Except, as Joel Pollak at Breitbart noted this morning, others have shown that Sidner wants us to believe isn't the truth (bolds are mine throughout this post; links are in originals presented):

By Tom Blumer | November 18, 2012 | 10:51 AM EST

In her "Sunday Roundup" post at the site which bears her last name, Arianna Huffington supported that notion that "This week, America finally began questioning the judgment of its generals," but lamented that the scrutiny is over "sexual conduct rather than military conduct."

Fine, that's her opinion. But what's really odd is that she apparently thought that referencing a headline found at the Onion would be seen by readers as meaningful support for her argument (HT to a NewsBusters tipster):

By Brent Bozell | November 13, 2012 | 11:10 PM EST

Mark Thompson, a former director-general of the British Broadcasting Corporation, began his new job Monday as president and CEO of The New York Times. The lack of embarrassment was remarkable. Thompson claimed he was the worst kind of ignorant buffoon, knowing nothing about the massive sex-abuse scandal – and then its censorship – that’s rocking the BBC.

Scotland Yard has been conducting a criminal investigation into allegations of child sex abuse by the late disc jockey and TV personality Jimmy Savile over six decades, describing him as a "predatory sex offender.” In mid-October, the metropolitian police stated they were pursuing over 400 lines of inquiry based on the testimony of 300 potential victims. Chris Patten, the head of the BBC’s government body called it “this great tsunami of filth.” BBC’s “Newsnight” was about to broadcast an expose last December – but BBC bosses spiked it, and incredibly, aired Christmas tributes to Savile instead.

By Ryan Robertson | November 12, 2012 | 6:04 PM EST

On everyone's mind this morning was the resignation of CIA Deputy Director David Petraeus on Friday. Liberal radio talk show host Bill Press did his best to catch his listeners up on the details of the scandal, but then went on a rant asking why it's even an issue.

At no point in his defense of the former Army general and CIA chief did Press bring up the impending hearing concerning Libya on Capitol Hill that Petraeus was scheduled to appear before, nor did he think an FBI investigation was necessary -- despite the confidentiality agreement Petraeus submitted to before accepting one of the highest, if not the highest-level security clearance job there is in the federal government [ video below, MP3 audio here ]:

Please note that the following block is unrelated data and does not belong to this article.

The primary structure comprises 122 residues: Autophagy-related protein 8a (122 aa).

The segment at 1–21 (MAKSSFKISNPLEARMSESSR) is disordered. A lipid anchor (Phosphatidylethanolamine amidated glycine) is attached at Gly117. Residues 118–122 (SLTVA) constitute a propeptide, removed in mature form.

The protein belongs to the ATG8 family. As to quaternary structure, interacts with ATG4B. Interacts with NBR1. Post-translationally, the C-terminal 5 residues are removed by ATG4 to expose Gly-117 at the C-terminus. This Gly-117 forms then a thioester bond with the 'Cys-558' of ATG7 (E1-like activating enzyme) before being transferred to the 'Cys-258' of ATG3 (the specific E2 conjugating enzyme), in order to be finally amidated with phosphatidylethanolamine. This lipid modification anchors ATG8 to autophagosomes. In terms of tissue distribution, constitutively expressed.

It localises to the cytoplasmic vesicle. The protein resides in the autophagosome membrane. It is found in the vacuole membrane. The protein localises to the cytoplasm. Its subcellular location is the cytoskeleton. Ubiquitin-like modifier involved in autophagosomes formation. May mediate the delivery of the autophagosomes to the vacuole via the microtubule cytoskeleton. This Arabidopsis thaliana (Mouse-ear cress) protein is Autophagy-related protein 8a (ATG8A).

By Tom Blumer | November 1, 2012 | 3:51 PM EDT

Earlier today, NewsBusters publisher and Media Research Center President Brent Bozell accurately noted that the Big Three TV news networks are "as guilty in ... (the Benghazi) cover-up as is the administration." He did so based on the fact that "For the sixth night in a row, ABC World News, CBS Evening News, and NBC Nightly News refused to give one single second of coverage to a Fox News report that the Obama Administration denied help to those attacked and killed by terrorists at the US consulate in Benghazi on September 11."

Not that it mitigates the legitimacy of Mr. Bozell's outrage, but one can take some comfort in the fact that fewer people are tuning in to the three nightly news broadcasts than were doing so a year ago, and that their ratings in the 25-54 demographic in the past five weeks are down by almost 20 percent from the same five-week period during the 2008 presidential cycle. A table containing individual results from the past two weeks and the average results from the past five is after the jump (a previous NewsBusters post on the first three weeks is here).

By Ryan Robertson | October 25, 2012 | 10:50 PM EDT

While President Obama's record-breaking pace to raising a total of $1 billion earlier this month received significant media attention, there was little if any curiosity among the traditional press about how he was on track to achieve such an unprecedented milestone in presidential fundraising. The broadcast networks in particular have not bothered to mention the growing scandal that is being scrupulously pieced together by alternative media outlets.

An independently-owned website Obama.com (redirects to official site here) has been suspected of accepting millions of dollars worth of illegal foreign donations for months now. Despite all the speculation and accusations coming from a nonprofit organization known as the Government Accountability Institute (GAI), no action had been taken until recently.

By Tom Blumer | October 17, 2012 | 1:21 PM EDT

Just before 1 p.m. ET, Rush Limbaugh said the following about CNN's Candy Crowley and her performance as "moderator" last night in the second presidential debate: "In the real world, she would have committed career suicide last night."

Well, Rush, don't discount her ability to self-immolate just yet. The Washington Post reports that Crowley is backtracking on her backtrack (HT PJ Tatler):